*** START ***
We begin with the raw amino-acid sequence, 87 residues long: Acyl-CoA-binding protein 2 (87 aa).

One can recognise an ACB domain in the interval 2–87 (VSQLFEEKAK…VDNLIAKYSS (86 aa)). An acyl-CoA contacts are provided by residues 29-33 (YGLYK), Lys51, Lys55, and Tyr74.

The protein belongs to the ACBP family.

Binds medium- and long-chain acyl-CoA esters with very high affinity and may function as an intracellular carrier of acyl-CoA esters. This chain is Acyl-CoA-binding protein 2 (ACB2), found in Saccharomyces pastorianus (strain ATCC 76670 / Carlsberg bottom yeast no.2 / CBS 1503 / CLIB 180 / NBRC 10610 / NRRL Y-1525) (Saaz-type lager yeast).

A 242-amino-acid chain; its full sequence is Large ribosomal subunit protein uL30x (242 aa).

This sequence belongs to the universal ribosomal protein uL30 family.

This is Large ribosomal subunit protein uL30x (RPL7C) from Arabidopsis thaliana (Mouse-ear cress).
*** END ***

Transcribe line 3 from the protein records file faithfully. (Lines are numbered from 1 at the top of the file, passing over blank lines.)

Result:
The protein belongs to the ACBP family.